The Sino-Pakistan Boundary Agreement embodies an agreed understanding of the location and alignment of the border actually existing between China’s Sinkiang and the contiguous areas for the defence of which Pakistan is responsible. There is no apportionment of the territory involved, directly or indirectly, in the Agreement. Its purpose is to ensure tranquility in this sensitive part of Asia and, thereby, to strengthen world peace and security.
The second allegation in India’s letter to the President of the Security Council is that the Sino-Pakistan Boundary Agreement violates the Security Council resolution of 17 January. 1948. There is no substance to it. That resolution calls upon India and Pakistan “to improve the situation.” An agreement to delimit and demarcate a boundary with a foreign power on a provisional basis, in order to avoid misunderstanding which might lead to a breach of the peace, is manifestly a measure to improve a situation, and not to aggravate it. The resolution of 17 January, 1948 also requests each of the two Governments to inform the Council “of any material change in the situation” and “to consult with the Council thereon.” The Agreement concluded by the Government of Pakistan and the People’s Republic of China does not cause any material change whatsoever in the situation within Jammu and Kashmir. It does not in any manner alter the status quo.
It is not Pakistan which is guilty of causing a material change of situation within Jammu and Kashmir. It is India which has altered the status quo. Over the last four years, it has increased its armed forces and armaments in the State, in contravention of not only the Security Council resolution of 17 January, 1948, but also the UN Commission resolution of 13 August, 1948 which calls for demilitarization with a view to the holding of a plebiscite.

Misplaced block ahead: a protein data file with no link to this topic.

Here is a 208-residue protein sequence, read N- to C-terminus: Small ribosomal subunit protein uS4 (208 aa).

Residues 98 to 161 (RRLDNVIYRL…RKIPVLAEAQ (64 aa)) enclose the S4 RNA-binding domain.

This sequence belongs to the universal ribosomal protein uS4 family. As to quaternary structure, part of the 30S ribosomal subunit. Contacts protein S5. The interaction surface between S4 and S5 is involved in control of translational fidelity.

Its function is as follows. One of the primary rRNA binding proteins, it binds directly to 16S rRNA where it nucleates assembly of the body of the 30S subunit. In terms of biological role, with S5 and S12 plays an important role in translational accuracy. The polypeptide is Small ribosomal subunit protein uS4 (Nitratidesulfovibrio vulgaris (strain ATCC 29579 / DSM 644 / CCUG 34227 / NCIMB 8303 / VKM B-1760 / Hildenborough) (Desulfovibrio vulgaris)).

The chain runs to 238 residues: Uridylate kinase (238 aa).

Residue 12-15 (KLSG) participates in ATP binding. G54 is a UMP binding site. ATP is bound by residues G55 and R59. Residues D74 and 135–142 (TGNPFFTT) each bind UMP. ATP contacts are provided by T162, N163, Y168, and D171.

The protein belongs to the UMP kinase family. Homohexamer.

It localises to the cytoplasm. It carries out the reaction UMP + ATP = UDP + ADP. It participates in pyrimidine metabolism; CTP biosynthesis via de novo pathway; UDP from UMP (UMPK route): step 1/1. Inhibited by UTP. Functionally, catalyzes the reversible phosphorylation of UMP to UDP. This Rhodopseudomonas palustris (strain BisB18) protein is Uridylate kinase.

Therefore, it ill-behoves the Government of India to charge the Government of Pakistan with violation of UN resolutions.
In this context let me recall a few other violations of these resolutions by India:
i. Kashmir figures illegally as one of the states of India in the Indian Constitution in contravention of India’s pre-existing international obligation. India is thus guilty of violation of the law of the United Nations and of international law.
ii. India attempted to secure popular approval of the fraudulent and invalid Instrument of Accession signed by the despotic Maharaja of Kashmir when his authority had been overthrown by a successful uprising of his long-suppressed people.
iii. India set up a so-called Constituent Assembly in 1951, in violation of the Security Council resolution of 30 March. 1951. The manner of holding “elections” to this illegal body is only too well known to be recapitulated now.
iv. India took steps in 1952 to bring about the administrative merger of Kashmir with India in violation of UN resolutions. An agreement, known as the Delhi Agreement, was signed that year; it covered such matters as residuary powers, citizenship laws, fundamental rights, powers of the Supreme Court in relation to the State of Jammu and Kashmir, the application of emergency provisions embodied in the Constitution and the headship of the state.
v. India further tightened its grip over occupied Kashmir by the promulgation of a Presidential Order in May 1954, which had the effect of extending the jurisdiction of the Indian Union. The Order also modified the definition of the term “state subjects” and broadened its basis to include all persons who had acquired immovable property there. This was calculated to reduce the Muslim majority in the state which had already been seriously affected by acts of genocide carried out in the Jammu province in 1947.
vi. In April 1954, the customs barriers between occupied Kashmir and India were abolished.
vii. Indian taxation laws in respect of income tax and customs and excise duties were extended to occupied Kashmir.